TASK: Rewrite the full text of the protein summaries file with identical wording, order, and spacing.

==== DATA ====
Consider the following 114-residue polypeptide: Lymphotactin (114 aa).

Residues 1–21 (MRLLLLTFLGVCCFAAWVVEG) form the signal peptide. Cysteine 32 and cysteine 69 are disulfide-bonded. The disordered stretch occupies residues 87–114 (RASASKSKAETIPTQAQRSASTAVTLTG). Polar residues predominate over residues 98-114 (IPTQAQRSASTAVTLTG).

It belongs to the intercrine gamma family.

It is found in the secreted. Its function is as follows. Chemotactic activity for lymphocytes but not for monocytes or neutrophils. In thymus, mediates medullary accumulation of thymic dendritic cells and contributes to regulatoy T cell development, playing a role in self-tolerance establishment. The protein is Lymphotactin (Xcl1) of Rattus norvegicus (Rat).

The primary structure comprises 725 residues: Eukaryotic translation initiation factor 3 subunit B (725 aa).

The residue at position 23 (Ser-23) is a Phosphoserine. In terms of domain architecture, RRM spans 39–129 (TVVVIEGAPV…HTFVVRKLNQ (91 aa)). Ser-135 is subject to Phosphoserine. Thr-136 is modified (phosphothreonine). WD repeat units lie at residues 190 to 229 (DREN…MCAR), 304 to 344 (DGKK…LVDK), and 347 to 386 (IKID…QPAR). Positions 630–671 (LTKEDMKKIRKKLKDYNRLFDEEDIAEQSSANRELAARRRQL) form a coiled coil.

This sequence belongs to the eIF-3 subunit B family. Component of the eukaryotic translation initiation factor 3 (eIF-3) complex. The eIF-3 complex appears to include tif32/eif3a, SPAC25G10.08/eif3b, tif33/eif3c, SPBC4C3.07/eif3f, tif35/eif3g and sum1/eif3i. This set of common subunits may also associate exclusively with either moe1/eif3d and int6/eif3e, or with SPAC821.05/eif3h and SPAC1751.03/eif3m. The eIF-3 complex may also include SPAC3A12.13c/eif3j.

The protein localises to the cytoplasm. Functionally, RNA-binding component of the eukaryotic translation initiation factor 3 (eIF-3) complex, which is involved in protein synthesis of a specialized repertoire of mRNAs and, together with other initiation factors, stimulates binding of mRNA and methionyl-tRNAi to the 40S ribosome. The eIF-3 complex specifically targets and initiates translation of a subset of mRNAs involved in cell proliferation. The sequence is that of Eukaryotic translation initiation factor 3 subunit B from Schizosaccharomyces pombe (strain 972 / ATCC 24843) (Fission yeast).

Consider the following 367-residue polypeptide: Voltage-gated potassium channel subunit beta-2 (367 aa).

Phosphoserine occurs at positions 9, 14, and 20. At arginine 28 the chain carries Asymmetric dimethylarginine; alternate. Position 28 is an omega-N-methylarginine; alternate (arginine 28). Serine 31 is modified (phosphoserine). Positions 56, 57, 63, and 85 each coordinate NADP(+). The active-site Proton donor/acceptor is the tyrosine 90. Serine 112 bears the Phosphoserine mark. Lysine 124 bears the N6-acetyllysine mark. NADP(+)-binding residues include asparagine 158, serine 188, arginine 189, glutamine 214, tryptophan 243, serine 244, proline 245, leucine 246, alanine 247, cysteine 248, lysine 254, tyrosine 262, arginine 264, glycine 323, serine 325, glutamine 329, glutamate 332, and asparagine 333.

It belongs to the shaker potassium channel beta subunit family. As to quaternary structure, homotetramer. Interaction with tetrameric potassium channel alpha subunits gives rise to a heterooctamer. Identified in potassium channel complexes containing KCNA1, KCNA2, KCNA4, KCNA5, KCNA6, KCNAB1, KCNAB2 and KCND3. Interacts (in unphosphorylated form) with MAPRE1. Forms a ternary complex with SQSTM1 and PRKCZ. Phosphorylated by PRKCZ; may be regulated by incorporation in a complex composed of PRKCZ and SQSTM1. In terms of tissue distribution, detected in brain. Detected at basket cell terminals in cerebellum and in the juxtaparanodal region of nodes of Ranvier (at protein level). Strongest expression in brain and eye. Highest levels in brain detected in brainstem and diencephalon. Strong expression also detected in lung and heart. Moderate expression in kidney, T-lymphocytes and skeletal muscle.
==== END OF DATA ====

Consider the following 114-residue polypeptide: Lymphotactin (114 aa).

Residues 1–21 (MRLLLLTFLGVCCFAAWVVEG) form the signal peptide. Cysteine 32 and cysteine 69 are disulfide-bonded. The disordered stretch occupies residues 87–114 (RASASKSKAETIPTQAQRSASTAVTLTG). Polar residues predominate over residues 98-114 (IPTQAQRSASTAVTLTG).

It belongs to the intercrine gamma family.

It is found in the secreted. Its function is as follows. Chemotactic activity for lymphocytes but not for monocytes or neutrophils. In thymus, mediates medullary accumulation of thymic dendritic cells and contributes to regulatoy T cell development, playing a role in self-tolerance establishment. The protein is Lymphotactin (Xcl1) of Rattus norvegicus (Rat).

The primary structure comprises 725 residues: Eukaryotic translation initiation factor 3 subunit B (725 aa).

The residue at position 23 (Ser-23) is a Phosphoserine. In terms of domain architecture, RRM spans 39–129 (TVVVIEGAPV…HTFVVRKLNQ (91 aa)). Ser-135 is subject to Phosphoserine. Thr-136 is modified (phosphothreonine). WD repeat units lie at residues 190 to 229 (DREN…MCAR), 304 to 344 (DGKK…LVDK), and 347 to 386 (IKID…QPAR). Positions 630–671 (LTKEDMKKIRKKLKDYNRLFDEEDIAEQSSANRELAARRRQL) form a coiled coil.

This sequence belongs to the eIF-3 subunit B family. Component of the eukaryotic translation initiation factor 3 (eIF-3) complex. The eIF-3 complex appears to include tif32/eif3a, SPAC25G10.08/eif3b, tif33/eif3c, SPBC4C3.07/eif3f, tif35/eif3g and sum1/eif3i. This set of common subunits may also associate exclusively with either moe1/eif3d and int6/eif3e, or with SPAC821.05/eif3h and SPAC1751.03/eif3m. The eIF-3 complex may also include SPAC3A12.13c/eif3j.

The protein localises to the cytoplasm. Functionally, RNA-binding component of the eukaryotic translation initiation factor 3 (eIF-3) complex, which is involved in protein synthesis of a specialized repertoire of mRNAs and, together with other initiation factors, stimulates binding of mRNA and methionyl-tRNAi to the 40S ribosome. The eIF-3 complex specifically targets and initiates translation of a subset of mRNAs involved in cell proliferation. The sequence is that of Eukaryotic translation initiation factor 3 subunit B from Schizosaccharomyces pombe (strain 972 / ATCC 24843) (Fission yeast).

Consider the following 367-residue polypeptide: Voltage-gated potassium channel subunit beta-2 (367 aa).

Phosphoserine occurs at positions 9, 14, and 20. At arginine 28 the chain carries Asymmetric dimethylarginine; alternate. Position 28 is an omega-N-methylarginine; alternate (arginine 28). Serine 31 is modified (phosphoserine). Positions 56, 57, 63, and 85 each coordinate NADP(+). The active-site Proton donor/acceptor is the tyrosine 90. Serine 112 bears the Phosphoserine mark. Lysine 124 bears the N6-acetyllysine mark. NADP(+)-binding residues include asparagine 158, serine 188, arginine 189, glutamine 214, tryptophan 243, serine 244, proline 245, leucine 246, alanine 247, cysteine 248, lysine 254, tyrosine 262, arginine 264, glycine 323, serine 325, glutamine 329, glutamate 332, and asparagine 333.

It belongs to the shaker potassium channel beta subunit family. As to quaternary structure, homotetramer. Interaction with tetrameric potassium channel alpha subunits gives rise to a heterooctamer. Identified in potassium channel complexes containing KCNA1, KCNA2, KCNA4, KCNA5, KCNA6, KCNAB1, KCNAB2 and KCND3. Interacts (in unphosphorylated form) with MAPRE1. Forms a ternary complex with SQSTM1 and PRKCZ. Phosphorylated by PRKCZ; may be regulated by incorporation in a complex composed of PRKCZ and SQSTM1. In terms of tissue distribution, detected in brain. Detected at basket cell terminals in cerebellum and in the juxtaparanodal region of nodes of Ranvier (at protein level). Strongest expression in brain and eye. Highest levels in brain detected in brainstem and diencephalon. Strong expression also detected in lung and heart. Moderate expression in kidney, T-lymphocytes and skeletal muscle.